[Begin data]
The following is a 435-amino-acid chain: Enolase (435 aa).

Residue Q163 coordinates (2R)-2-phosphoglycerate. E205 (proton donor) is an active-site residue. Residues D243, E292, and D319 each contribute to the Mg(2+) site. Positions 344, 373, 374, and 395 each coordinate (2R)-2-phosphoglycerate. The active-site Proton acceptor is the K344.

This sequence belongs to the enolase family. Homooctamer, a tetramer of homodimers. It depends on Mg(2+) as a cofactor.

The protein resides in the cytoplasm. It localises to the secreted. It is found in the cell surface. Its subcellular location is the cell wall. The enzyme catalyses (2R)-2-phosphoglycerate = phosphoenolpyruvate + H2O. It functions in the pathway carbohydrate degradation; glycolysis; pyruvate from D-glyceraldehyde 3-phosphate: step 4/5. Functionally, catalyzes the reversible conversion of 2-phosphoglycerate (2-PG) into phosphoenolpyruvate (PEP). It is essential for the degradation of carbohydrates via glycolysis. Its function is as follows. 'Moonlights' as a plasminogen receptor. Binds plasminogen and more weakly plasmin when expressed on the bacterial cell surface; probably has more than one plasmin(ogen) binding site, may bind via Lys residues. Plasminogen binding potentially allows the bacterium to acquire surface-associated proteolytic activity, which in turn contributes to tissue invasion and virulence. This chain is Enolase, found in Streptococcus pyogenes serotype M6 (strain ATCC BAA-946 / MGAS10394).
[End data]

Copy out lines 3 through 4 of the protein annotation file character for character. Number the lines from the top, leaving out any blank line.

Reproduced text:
This sequence belongs to the enolase family. Homooctamer, a tetramer of homodimers. It depends on Mg(2+) as a cofactor.

The protein resides in the cytoplasm. It localises to the secreted. It is found in the cell surface. Its subcellular location is the cell wall. The enzyme catalyses (2R)-2-phosphoglycerate = phosphoenolpyruvate + H2O. It functions in the pathway carbohydrate degradation; glycolysis; pyruvate from D-glyceraldehyde 3-phosphate: step 4/5. Functionally, catalyzes the reversible conversion of 2-phosphoglycerate (2-PG) into phosphoenolpyruvate (PEP). It is essential for the degradation of carbohydrates via glycolysis. Its function is as follows. 'Moonlights' as a plasminogen receptor. Binds plasminogen and more weakly plasmin when expressed on the bacterial cell surface; probably has more than one plasmin(ogen) binding site, may bind via Lys residues. Plasminogen binding potentially allows the bacterium to acquire surface-associated proteolytic activity, which in turn contributes to tissue invasion and virulence. This chain is Enolase, found in Streptococcus pyogenes serotype M6 (strain ATCC BAA-946 / MGAS10394).